When you subscribe to a podcast, your
computer will automatically grab new shows when
they're available and download them (from
somewhere like iTunes ) to your
computer for possible transfer to your
MP3 or MP4 Player.
You subscribe ONCE and you'll always have the
latest version of WoodSongs ready for listening
on your PC,
iPod, MP3 Player, or Car as soon as we load them!
|1. If you don't have software, here's a good
Podcast Software List.
2. Software ready? Copy these feed links
3. Set your software to
download the latest Woodsongs
4. VOTE VOTE VOTE for us...
Podcasts are Free
The podcasts, like the rest of the WoodSongs Archive, are FREE to use. You might think about becoming a Woodsongs Radio Partner
to support our free service. It will keep the archive free, you'll get an free WoodSongs T-Shirt and at the same time support grassroots musicians worldwide.
Podcasting is the most popular way to listen to music now. There are millions of user worldwide. It's easy to use and fun. You can download an entire show to your MP3 or MP4 player. Learn more about podcasting.
The WoodSongs Podcasts are high quality and sound great. If you have broadband or DSL, the MP3 will take about 10 minutes to download, the MP4 about 20. To receive and enjoy podcasts, you need a computer and an MP3 or MP4 player, such as the iPod. You can schedule the Podcasts downloads off-hours so it won't interfere with you normal computer use. If you are looking for an MP3 or MP4 players, there are usually good deals here..
|Dear WoodSongs Fans,
I'm glad that we can provide a
virtual multi-media array to help
you enjoy our show and grassroots
music. Foremost as radio, then
online streaming, the archives,
television and of course, iPods.
However, I have strong concerns that
any technology is used properly and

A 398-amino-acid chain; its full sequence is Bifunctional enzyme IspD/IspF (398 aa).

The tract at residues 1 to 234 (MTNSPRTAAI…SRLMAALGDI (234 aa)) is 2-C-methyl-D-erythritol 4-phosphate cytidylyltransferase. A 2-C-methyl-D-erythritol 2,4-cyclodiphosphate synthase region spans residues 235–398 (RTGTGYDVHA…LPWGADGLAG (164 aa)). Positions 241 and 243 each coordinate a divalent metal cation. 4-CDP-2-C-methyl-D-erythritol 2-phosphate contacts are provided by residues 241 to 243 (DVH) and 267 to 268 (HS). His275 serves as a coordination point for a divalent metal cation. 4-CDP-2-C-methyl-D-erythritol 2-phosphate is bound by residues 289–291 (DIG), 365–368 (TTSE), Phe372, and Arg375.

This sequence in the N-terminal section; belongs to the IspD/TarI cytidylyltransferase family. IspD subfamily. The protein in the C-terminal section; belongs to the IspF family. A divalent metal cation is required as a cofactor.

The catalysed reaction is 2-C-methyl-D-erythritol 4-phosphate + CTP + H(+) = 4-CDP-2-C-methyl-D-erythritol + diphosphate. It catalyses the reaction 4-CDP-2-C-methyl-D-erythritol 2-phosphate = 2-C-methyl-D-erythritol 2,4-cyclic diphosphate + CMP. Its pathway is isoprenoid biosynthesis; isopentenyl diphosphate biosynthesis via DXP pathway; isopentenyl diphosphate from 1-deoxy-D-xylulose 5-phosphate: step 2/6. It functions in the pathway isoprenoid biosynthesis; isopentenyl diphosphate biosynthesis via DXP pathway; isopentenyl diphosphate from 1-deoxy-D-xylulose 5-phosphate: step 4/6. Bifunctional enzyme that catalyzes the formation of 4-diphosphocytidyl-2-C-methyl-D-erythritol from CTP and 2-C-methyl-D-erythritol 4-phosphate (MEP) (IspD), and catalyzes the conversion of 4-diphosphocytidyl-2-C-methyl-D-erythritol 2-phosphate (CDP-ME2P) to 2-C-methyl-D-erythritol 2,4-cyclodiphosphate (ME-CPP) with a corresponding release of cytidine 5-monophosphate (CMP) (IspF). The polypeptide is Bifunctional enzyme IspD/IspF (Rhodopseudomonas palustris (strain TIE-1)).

am posting this article for your
Townshend Warns IPod Users
LONDON (Jan. 4) - Guitarist Pete
Townshend has warned iPod users that
they could end up with hearing
problems as bad as his own if they
don't turn down the volume of the
music they are listening to on
Townshend, 60, guitarist in the 60s
band The Who, said his hearing was
irreversibly damaged by years of
using studio headphones and that he
now is forced to take 36-hour breaks
between recording sessions to allow
his ears to recover.
"I have unwittingly helped to invent
and refine a type of music that
makes its principal components
deaf," he said on his Web site.
"Hearing loss is a terrible thing
because it cannot be repaired. If
you use an iPod or anything like it,
or your child uses one, you MAY be
OK ... But my intuition tells me
there is terrible trouble ahead."
Referring to the increasingly
popular practice of downloading
music from the Internet, Townshend
said: "The downside may be that on
our computers - for privacy, for
respect to family and co-workers,
and for convenience - we use
earphones at almost every stage of
interaction with sound."
The Who rock group was famous for
its earsplitting live performances,
but Townshend said his problem was
caused by using earphones in the